“America First” has been the resounding refrain in Donald Trump’s first month in office, and the U.S. president’s nationalist tendencies have found an ally in Zimbabwe’s President Robert Mugabe.
Mugabe, who turns 93 Tuesday and is Africa’s oldest serving head of state, told state broadcaster the Zimbabwe Broadcasting Corporation that he approved of President Trump prioritizing American interests.
“When it comes to Donald Trump, on the one hand talking of American nationalism, well America for America, America for Americans—on that we agree. Zimbabwe for Zimbabweans,” said Mugabe, in excerpts carried by the state-run Herald newspaper.
Mugabe has consistently opposed Western intervention in Zimbabwe and has accused political and civil opponents— including Evan Mawarire, a pastor who led a nationwide protest campaign against Mugabe in 2016—of being sponsored by the United States and others.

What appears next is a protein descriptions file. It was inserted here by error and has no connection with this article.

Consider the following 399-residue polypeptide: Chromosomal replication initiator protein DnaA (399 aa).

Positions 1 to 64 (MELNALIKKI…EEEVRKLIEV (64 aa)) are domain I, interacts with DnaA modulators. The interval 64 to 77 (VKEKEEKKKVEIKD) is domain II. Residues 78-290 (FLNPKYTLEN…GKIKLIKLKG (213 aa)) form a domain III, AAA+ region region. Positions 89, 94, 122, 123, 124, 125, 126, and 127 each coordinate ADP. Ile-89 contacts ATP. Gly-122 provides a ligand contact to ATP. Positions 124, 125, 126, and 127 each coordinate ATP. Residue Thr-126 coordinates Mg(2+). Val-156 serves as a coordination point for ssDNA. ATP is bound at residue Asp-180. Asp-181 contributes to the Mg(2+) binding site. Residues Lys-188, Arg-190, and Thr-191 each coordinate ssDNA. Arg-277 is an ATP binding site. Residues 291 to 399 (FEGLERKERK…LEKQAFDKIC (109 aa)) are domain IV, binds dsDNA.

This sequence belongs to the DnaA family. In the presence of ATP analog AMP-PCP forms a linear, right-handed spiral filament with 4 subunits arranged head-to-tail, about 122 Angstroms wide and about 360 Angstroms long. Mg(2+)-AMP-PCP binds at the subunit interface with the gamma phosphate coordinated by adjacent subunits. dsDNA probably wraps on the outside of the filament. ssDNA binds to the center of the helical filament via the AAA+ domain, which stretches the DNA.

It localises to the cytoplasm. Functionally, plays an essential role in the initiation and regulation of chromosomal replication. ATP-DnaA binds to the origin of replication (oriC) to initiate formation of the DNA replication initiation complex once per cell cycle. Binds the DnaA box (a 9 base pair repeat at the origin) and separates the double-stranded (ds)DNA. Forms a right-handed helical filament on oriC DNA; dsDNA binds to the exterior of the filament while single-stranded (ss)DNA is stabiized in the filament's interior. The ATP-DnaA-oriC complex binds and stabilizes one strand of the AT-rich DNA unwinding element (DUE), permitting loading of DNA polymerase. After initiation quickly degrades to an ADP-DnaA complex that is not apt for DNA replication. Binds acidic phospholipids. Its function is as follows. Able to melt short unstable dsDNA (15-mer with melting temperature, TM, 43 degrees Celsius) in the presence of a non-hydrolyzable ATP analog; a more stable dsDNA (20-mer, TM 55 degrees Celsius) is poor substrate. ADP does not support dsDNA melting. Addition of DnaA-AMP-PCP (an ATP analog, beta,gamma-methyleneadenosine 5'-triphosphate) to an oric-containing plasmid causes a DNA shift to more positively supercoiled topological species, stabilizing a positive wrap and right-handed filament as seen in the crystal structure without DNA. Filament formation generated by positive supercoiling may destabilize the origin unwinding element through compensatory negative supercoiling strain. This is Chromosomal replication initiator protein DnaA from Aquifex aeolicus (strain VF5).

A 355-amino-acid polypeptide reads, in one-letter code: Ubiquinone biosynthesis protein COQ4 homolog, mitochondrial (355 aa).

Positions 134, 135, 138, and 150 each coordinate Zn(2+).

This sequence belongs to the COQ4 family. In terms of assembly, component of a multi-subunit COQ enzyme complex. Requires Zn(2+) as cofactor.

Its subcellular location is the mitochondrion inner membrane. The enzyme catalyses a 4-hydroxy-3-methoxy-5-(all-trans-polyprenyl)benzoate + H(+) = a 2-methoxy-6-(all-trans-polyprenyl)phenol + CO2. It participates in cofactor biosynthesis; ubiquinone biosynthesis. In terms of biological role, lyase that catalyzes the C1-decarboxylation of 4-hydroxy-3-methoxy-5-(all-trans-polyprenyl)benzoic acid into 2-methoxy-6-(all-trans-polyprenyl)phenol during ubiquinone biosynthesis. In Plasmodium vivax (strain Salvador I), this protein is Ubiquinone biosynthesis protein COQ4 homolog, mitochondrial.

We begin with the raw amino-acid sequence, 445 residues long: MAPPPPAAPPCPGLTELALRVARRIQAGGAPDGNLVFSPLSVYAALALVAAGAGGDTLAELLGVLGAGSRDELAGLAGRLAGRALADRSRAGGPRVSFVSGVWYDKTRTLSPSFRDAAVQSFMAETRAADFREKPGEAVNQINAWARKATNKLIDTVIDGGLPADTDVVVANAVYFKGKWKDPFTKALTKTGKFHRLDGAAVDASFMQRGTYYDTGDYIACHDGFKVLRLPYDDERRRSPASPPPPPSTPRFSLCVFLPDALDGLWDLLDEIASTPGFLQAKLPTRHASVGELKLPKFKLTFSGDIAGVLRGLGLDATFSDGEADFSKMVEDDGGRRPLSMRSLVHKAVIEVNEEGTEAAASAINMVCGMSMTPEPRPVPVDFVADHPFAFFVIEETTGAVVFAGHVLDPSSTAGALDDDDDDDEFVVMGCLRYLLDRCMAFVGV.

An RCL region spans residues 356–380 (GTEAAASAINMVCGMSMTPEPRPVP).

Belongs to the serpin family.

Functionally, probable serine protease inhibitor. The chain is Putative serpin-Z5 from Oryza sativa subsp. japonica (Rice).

The nonagenarian president said that Trump should be given time to establish himself and added that he hoped the U.S. president could review long-running sanctions on Zimbabwe.
Washington imposed financial sanctions on Zimbabwe in 2001 under President George W. Bush over concerns about the Mugabe government’s record on democracy and human rights.
Mugabe’s ZANU-PF have been accused of rigging elections on several occasions and human rights groups have deplored the violation of freedom of expression and assembly by Zimbabwean security forces.
ZANU-PF claimed in 2013 that the U.S. sanctions regime had cost the southern African country, which has high levels of poverty and unemployment, at least $42 billion (£33 billion), though this figure has not been independently confirmed. In his last week in office, former U.S. president Barack Obama renewed the sanctions on Zimbabwe for a further year.